This is a French Limoges hand painted tankard, also called a jug or pitcher, and typically used as a vase to hold flowers. The maker of the hard paste porcelain is Tressemann & Vogt. The artist's signature and date are on the underside. The artist dated their work for the year 1889.
The tankard is 9 ¼" high and 4 3/8" wide at the bottom.
The shape has a long cylindrical body. Around the base are raised bumps in the porcelain and gilded in gold. The handle is sharply angled and gilded in gold. Around the neck is a ridge in the porcelain, also gilded in gold. The mouth is angled, with an upward sloping spout, similar to an ewer. Both sides of the mouth are brushed with gold, and there are more spots of brushed gold on the body.
The ground is ivory, similar to the Royal Worcester production from the same time period, and the hand painting is also done with the same painting techniques as Royal Worcester. The inside of the vase is glazed white and so is the bottom.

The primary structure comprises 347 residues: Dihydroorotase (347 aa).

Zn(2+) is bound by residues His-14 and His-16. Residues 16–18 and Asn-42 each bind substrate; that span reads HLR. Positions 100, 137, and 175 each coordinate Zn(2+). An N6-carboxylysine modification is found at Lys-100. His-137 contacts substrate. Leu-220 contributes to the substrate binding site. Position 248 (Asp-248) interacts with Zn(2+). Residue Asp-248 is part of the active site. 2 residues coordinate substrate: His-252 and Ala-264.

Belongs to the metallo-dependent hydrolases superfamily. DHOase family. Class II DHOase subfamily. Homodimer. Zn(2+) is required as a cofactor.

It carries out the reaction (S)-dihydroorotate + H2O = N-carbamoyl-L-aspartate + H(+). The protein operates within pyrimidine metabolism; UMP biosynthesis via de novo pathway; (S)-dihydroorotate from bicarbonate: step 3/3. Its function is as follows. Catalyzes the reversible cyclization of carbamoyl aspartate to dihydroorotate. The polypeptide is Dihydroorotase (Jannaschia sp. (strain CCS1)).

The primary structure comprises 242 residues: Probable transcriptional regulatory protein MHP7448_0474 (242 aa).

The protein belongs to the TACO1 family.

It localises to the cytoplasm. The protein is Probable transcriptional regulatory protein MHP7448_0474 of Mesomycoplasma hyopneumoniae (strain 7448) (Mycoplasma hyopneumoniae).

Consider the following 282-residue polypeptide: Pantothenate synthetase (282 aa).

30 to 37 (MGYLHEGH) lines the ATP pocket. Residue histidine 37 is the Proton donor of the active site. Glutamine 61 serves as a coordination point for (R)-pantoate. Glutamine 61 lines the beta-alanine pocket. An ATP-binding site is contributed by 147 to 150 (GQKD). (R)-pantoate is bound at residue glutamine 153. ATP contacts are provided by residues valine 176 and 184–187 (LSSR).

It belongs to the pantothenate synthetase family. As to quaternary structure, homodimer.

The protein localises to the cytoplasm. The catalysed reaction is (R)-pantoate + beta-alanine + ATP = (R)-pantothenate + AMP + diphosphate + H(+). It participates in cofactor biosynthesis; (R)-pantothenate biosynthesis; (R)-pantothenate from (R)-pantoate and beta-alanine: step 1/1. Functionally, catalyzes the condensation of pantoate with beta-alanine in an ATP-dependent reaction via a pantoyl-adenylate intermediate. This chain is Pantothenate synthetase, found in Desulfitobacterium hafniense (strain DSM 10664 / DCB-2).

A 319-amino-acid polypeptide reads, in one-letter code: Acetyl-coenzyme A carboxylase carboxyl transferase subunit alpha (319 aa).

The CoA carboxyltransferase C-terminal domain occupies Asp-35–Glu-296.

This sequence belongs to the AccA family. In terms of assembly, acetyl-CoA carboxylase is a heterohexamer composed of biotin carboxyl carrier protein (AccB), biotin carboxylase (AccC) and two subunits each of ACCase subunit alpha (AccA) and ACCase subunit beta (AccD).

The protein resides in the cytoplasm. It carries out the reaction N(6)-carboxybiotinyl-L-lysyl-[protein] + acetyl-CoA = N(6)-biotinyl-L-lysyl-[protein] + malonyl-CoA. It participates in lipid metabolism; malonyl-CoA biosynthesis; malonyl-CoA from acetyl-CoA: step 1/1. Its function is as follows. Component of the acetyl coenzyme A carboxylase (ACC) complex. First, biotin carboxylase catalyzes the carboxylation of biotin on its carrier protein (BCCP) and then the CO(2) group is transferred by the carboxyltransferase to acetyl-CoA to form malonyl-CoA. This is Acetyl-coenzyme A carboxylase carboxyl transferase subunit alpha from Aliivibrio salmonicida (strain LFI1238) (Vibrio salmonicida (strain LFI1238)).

The artist painted pink to lavender, almost purple, fluffy chrysanthemums on the front of the pitcher with green leaves and long stems, outlined in gold. One yellow chrysanthemum curls around to the left. The back side shows a few more pink-to-lavender flowers.
There are no nicks, chips, cracks or crazing. There is some gold wear on the handle and the rim.
The green underglaze maker's mark is T&V inside a box. The artist's signature is hand enameled in gold over the glaze and reads as three initials, maybe C.A.E., though I am uncertain, and the date of 1889. I provide a close-up photo of the marks.